Chronicles, refers to Fahrenheit 451 as a book about censorship.

Bradbury, a man living in the creative and industrial center of reality TV and one-hour dramas,
says it is, in fact, a story about how television destroys interest in reading literature.

“Television gives you the dates of Napoleon, but not who he was,” Bradbury says, summarizing
TV’s content with a single word that he spits out as an epithet: “factoids.” He says this while
sitting in a room dominated by a gigantic flat-panel television broadcasting the Fox News
Channel, muted, factoids crawling across the bottom of the screen.

His fear in 1953 that television would kill books has, he says, been partially confirmed by
television’s effect on substance in the news. The front page of that day’s L.A. Times reported on
the weekend box-office receipts for the third in the Spider-Man series of movies, seeming to
prove his point.

“Useless,” Bradbury says. “They stuff you with so much useless information, you feel full.” He
bristles when others tell him what his stories mean, and once walked out of a class at UCLA
where students insisted his book was about government censorship. He’s now bucking the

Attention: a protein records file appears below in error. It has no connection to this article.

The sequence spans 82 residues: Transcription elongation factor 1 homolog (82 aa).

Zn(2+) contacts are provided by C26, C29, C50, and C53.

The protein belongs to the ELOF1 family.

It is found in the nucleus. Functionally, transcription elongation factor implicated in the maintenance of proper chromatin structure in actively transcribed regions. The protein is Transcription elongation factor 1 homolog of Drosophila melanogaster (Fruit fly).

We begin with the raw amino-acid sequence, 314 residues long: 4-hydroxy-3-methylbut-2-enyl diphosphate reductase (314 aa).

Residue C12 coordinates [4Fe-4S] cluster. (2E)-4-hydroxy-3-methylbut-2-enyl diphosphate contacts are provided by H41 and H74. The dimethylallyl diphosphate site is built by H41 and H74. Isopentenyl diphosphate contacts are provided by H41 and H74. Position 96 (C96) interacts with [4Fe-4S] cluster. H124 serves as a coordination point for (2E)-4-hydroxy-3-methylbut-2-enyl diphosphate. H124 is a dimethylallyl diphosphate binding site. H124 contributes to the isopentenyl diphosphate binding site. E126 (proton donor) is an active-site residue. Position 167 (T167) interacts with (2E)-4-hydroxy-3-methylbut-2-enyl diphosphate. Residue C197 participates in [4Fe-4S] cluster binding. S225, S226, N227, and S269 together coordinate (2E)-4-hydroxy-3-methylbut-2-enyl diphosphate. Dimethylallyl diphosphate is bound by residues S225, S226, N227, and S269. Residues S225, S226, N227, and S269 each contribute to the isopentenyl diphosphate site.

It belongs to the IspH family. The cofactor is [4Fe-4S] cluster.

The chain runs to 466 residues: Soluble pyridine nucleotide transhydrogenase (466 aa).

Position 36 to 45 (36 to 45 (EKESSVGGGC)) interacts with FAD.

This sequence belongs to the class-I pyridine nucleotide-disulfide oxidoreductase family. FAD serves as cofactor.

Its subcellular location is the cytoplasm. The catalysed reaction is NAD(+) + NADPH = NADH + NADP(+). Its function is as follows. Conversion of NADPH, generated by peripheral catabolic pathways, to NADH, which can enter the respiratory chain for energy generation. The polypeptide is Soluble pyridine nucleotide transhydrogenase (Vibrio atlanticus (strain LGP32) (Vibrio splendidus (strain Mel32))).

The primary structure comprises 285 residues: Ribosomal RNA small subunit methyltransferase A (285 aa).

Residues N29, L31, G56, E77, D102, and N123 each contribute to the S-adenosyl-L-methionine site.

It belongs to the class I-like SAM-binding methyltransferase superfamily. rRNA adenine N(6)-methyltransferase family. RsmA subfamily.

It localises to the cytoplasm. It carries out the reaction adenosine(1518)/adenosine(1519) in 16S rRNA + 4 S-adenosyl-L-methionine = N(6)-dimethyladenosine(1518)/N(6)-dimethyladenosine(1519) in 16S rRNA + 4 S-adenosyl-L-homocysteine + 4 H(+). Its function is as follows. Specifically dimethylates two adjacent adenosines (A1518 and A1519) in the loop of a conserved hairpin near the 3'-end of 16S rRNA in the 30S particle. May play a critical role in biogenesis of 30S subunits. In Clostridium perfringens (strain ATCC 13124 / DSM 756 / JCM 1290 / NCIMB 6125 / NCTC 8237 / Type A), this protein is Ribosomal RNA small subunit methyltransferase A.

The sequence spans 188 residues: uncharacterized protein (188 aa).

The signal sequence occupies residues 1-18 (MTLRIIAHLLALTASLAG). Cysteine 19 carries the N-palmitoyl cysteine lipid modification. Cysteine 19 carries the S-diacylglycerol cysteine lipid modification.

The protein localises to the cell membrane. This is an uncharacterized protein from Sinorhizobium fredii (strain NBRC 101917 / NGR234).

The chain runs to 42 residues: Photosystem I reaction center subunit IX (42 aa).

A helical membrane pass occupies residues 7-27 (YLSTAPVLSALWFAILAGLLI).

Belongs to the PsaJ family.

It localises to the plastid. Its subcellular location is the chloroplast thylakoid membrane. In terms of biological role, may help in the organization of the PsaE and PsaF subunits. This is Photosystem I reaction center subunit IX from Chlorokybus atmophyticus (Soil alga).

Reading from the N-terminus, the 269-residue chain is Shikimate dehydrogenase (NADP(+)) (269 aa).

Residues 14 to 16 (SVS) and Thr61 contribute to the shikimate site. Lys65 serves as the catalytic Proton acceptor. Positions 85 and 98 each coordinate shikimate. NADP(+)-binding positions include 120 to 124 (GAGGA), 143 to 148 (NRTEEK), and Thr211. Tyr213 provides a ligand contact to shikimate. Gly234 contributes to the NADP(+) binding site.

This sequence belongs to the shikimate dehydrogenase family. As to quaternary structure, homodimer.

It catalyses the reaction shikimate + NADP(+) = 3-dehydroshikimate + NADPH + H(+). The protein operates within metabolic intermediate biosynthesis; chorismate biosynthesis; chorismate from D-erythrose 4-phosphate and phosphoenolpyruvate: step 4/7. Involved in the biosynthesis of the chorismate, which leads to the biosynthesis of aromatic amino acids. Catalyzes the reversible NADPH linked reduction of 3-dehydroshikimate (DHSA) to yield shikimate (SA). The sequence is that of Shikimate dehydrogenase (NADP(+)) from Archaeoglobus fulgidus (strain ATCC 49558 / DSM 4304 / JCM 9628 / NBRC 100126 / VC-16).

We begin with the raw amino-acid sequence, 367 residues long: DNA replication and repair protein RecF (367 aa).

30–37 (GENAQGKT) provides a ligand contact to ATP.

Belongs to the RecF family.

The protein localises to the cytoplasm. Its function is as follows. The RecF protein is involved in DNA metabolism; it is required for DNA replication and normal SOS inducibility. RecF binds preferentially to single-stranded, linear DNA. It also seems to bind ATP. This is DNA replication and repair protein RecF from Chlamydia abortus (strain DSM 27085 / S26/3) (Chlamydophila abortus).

widespread conventional wisdom with a video clip on his Web site
(, titled “Bradbury on censorship/television.”

As early as 1951, Bradbury presaged his fears about TV, in a letter about the dangers of radio,
written to fantasy and science-fiction writer Richard Matheson. Bradbury wrote that “Radio has
contributed to our ‘growing lack of attention.’... This sort of hopscotching existence makes it
almost impossible for people, myself included, to sit down and get into a novel again. We have
become a short story reading people, or, worse than that, a QUICK reading people.”

He says the culprit in Fahrenheit 451 is not the state — it is the people. Unlike Orwell’s 1984,
in which the government uses television screens to indoctrinate citizens, Bradbury envisioned
television as an opiate. In the book, Bradbury refers to televisions as “walls” and its actors as
“family,” a truth evident to anyone who has heard a recap of network shows in which a fan refers
to the characters by first name, as if they were relatives or friends.